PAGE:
I entered the hospital about midnight on December 24, 1967 in labor and suffering from respiratory distress. In the delivery room, I was given a facemask that impaired my breathing even more and because of the Demerol I had been given I was unable to speak up and tell them the mask was suffocating me. I reached up and tore the mask away from my face. Someone then took my hands and strapped them down to the side of the table so that I could not do anything to prevent the repeat of the gas and mask. In that period of time I knew that I was going to die and being an Atheist I had hoped that the agony of suffocation would end quickly and I would finally and permanently lose consciousness.

Instead of losing consciousness, I found myself surrounded by a noise so loud and painful that it was like a giant freight train circling my head. At a deep level, I knew that this was going to be my “eternal” condition. I was acutely aware of being alert and in a place of such darkness that my hand placed in front of my open eyes was impossible to see. There was no light of any kind anywhere. There was nothing in this dark, loud (chaotically noisy) place but my thoughts and me. I was alone and in agony but I had what I would call expanded knowledge. It was like all the mysteries of the Universe made sense to me and what we call important here in this life is mostly insignificant and superficial in the grand scheme of things.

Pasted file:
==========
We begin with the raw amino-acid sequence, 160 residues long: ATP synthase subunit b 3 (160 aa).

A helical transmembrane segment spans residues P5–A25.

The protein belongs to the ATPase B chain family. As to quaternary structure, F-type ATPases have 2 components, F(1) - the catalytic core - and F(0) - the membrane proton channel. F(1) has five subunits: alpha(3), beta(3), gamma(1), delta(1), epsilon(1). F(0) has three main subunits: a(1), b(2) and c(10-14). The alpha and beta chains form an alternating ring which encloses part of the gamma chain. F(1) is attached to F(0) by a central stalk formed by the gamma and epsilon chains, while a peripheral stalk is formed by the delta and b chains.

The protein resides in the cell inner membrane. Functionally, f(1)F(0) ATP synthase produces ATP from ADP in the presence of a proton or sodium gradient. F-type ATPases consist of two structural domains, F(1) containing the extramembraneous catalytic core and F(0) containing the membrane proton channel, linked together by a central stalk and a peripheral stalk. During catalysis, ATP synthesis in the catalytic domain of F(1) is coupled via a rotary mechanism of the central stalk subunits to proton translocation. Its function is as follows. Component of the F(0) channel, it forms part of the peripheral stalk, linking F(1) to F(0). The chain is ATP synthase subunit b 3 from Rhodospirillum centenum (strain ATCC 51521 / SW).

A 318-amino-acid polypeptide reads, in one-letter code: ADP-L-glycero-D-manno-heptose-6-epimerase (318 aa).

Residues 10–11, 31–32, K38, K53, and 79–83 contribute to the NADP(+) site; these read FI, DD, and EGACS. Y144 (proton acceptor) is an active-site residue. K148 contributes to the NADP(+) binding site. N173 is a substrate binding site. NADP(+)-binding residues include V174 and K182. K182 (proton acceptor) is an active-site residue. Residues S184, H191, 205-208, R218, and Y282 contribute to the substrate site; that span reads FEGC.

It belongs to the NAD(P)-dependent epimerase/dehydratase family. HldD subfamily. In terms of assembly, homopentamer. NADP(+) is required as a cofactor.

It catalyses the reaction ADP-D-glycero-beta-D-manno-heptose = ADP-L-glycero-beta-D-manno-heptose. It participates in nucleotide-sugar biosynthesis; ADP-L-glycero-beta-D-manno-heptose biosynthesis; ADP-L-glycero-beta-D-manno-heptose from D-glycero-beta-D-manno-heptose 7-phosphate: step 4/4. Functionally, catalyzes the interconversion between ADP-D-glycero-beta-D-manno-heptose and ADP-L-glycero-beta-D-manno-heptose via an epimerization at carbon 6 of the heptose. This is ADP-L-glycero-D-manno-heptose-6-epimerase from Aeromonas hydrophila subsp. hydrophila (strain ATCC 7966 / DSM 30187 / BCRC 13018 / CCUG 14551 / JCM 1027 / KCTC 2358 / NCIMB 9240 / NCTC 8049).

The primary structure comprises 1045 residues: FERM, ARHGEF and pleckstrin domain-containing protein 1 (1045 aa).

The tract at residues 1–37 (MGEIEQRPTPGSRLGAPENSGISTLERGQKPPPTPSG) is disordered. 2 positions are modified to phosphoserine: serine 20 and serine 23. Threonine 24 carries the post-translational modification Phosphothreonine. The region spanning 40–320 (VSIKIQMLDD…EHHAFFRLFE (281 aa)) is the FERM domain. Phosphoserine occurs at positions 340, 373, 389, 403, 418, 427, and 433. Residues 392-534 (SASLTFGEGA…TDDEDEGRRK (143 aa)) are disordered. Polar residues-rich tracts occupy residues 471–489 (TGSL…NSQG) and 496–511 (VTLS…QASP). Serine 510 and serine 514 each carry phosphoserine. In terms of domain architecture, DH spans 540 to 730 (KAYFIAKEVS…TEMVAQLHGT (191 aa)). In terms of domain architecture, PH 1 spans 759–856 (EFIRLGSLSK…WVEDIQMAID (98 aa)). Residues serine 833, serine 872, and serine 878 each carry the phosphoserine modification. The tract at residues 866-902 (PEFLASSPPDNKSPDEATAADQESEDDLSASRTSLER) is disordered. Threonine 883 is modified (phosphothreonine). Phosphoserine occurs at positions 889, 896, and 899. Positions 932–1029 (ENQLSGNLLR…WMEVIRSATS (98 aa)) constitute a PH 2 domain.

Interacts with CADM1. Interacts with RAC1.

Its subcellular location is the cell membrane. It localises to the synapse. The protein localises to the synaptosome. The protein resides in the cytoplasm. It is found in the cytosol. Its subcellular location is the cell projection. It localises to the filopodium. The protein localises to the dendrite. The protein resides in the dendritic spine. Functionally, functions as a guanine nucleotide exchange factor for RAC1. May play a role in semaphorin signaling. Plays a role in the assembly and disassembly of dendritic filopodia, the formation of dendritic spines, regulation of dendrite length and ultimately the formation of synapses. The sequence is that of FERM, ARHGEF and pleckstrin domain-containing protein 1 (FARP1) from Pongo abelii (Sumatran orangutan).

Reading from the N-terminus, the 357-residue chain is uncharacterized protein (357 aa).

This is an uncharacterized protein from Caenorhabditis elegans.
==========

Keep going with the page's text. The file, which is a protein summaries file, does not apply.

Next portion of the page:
I sensed no one (good, bad, human, animal or spiritual) in this place but me and I knew that I would be spending eternity here alone and without peace. I also knew that I would be here for eternity and that I belonged here. The suffering was intense and I was totally miserable. As I was thinking about my state and condition a thought came to me that was more like a question posed by my mind. It was: “What have you ever done in your life that was totally selfless?” A deed or action done that didn’t have a selfish motive. As I thought about that question I realized that I had always acted to please myself. I had never said a kind word or done a kind deed that wasn’t motivated by personal gain. As I fully comprehended how selfish I was I felt a deep regret even remorse that I hadn’t ever done one good or kind or selfless thing.

My condition changed with that revelation of regret. I can’t remember just what or how things happened but I remember coming to with an IV in my hand (IV’s were not routinely given to delivery patients in those days). I was packed in ice to stem the flow of blood that was great. The greatest thing for me was that I could breath, no coughing or respiratory distress what so ever.

Because of the terror of my “near death” experience and because that term was not even coined in those days I remained silent about my experience. My universal knowledge began to slip away immediately and as each day passed into another all I remembered was the terrifying knowledge that there was a reality beyond this life that for me was, for want of a better word to describe it, hell.

I purposed to search for the meaning to life and also to find if there was a spiritual reality or realm or even God. I feared childbirth and more importantly death. I also purposed to do at least one good thing for someone else that was totally with out a selfish interest. In fact I looked to do anonymous acts of kindness. Forty years later this is still a challenge to me.